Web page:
BUZZ WORD: In S.F., Lindsay Riddell noted on Friday at the NASCAR council meeting in the city, “everyone was talking about one thing: engagement.” The NASCAR partnership is “a sign that HP, too is making the transition from hardware and software to cloud computing, to take on competitors like IBM that have invested billions into big data analytics in the cloud.” Vatter said, "We see this as a great way to expand on our traditional analytics business, to help NASCAR drive a better brand experience across its platforms." Both Vatter and NASCAR Senior VP & CMO Steve Phelps “declined to say how much NASCAR was investing in data and analytics” (BIZJOURNALS.com, 6/22). FORBES' Victoria Barret noted 250 brand managers, including execs from Coca-Cola, Sprint and Toyota, were on hand for NASCAR's “Fuel For Business” Council Meeting on Friday in S.F. The meeting “happens four times a year,” with NASCAR bringing “top sponsors together.” One attendee said that Ford reportedly has done about $200M in sales "thanks to hand-shakes made at past events.” The “particular focus” of Friday’s meeting was social media, which featured speakers including Ford Dir of Social Media Scott Monty (FORBES.com, 6/22).
In Phoenix, Bob McManaman noted D'Backs TV play-by-play announcer Daron Sutton "was not in the broadcast booth at Chase Field" for Friday night's game against the Cubs. D'Backs Senior VP/Communications Josh Rawitch said, "We made a change in the broadcast talent lineup and Daron will be taking some time off." Sutton "disputed any notion that he had been suspended and called the entire matter 'a personal situation.'" Sutton said, "I'm fine. I've got some personal stuff going on in my life that I need to get straightened out." Sources confirmed that Sutton "isn't facing any legal trouble" and is "still being paid while he is absent" (ARIZONA REPUBLIC, 6/23).
OUTLOOK UNCERTAIN: USA TODAY's Michael Hiestand notes Showtime Sports Senior Dir of Communications Chris DeBlasio yesterday "had no comment on Antonio Tarver's future as a Showtime boxing analyst and whether he'll appear for his next scheduled assignment" July 28. Tarver "tested positive for an anabolic steroid in a sample taken before his June 2 fight," and "didn't work Showtime's Saturday boxing coverage" (USA TODAY, 6/25).
FAUX PAS? In Tampa, Tom Jones writes, "I like Sun Sports analyst Brian Anderson, but I wasn't a fan Saturday evening when he slammed his own crew, even though he might not have realized how badly he was doing so." During the Rays-Phillies broadcast, "a graphic appeared on the screen showing that Rays first baseman Carlos Pena led all interleague batters in walks." Anderson said, "That's just a waste of my time and everybody else's." Jones writes, "Anderson shot a hole in all of it and undermined the credibility of the broadcast in general and a few individuals in particular" (TAMPA BAY TIMES, 6/25).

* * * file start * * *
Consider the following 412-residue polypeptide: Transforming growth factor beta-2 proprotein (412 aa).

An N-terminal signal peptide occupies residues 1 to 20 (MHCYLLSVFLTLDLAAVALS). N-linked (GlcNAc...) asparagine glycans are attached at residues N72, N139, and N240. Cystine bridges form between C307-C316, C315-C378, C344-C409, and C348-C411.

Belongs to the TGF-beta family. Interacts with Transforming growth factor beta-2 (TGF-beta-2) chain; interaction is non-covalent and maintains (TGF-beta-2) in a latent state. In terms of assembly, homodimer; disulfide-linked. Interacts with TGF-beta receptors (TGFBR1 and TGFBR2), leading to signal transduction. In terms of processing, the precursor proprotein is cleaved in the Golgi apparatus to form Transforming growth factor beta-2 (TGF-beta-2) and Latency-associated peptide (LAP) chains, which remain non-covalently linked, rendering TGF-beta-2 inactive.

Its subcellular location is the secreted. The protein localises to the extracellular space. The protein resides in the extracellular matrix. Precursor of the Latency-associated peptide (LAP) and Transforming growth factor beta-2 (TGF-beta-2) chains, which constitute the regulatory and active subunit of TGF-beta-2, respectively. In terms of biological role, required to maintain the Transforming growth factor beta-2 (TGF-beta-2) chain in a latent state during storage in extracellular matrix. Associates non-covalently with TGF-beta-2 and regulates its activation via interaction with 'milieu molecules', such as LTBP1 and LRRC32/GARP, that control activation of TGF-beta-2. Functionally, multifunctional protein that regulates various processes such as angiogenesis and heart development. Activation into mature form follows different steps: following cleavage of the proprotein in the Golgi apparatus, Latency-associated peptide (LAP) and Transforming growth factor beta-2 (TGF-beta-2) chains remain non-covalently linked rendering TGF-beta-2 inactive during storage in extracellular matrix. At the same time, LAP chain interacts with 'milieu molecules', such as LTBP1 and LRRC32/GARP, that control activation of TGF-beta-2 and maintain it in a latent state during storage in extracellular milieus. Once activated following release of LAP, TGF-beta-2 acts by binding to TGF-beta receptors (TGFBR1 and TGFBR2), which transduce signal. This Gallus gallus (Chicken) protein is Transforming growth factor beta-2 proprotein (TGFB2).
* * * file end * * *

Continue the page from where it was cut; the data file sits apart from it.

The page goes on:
SUNDAY NIGHT HOCKEY? The GLOBE & MAIL's Bruce Dowbiggin notes the "possibility of a second network night in the next Canadian TV broadcast contract due in 2014 might be the NHL's solution to extending its brand in Canada while keeping as many Canadian TV partners in the game." The idea "emerged after a discussion this weekend" at the NHL Draft in Pittsburgh with NHL COO John Collins. Collins said, "I like the fact that Sunday Night Football has become the No. 1 show on television in the U.S. ... That gives us lots of hope for our upcoming Canadian TV rights discussions" (GLOBE & MAIL, 6/25).
TIGER BLOOD AND ADONIS DNA: Actor Charlie Sheen appeared in the broadcast booth, along with former MLBer Todd Zeile, during Fox’ coverage of Braves-Red Sox Saturday afternoon with broadcasters Joe Buck and Tim McCarver. In the fourth inning, Buck said, “Sitting in with the band tonight is Charlie Sheen.” Buck: “You’re here because we showed a clip from a show you have debuting at the end of the month called ‘Anger Management.’” Sheen then said, “I brought you a gift,” and gave Buck and McCarver baseball hats with “Anger Management” on the front and said, “Shameless plug.” McCarver asked, “Is there going to be a ‘Major League 5?’” Sheen: “Well, we’re working on three first. I’d probably be too old to do the fifth, or at least I’d be a manager and owner at that point. But we’re definitely working on the third because the third one that happened wasn’t really the third. It was some other version" (“Yankees-Mets,” Fox, 6/23).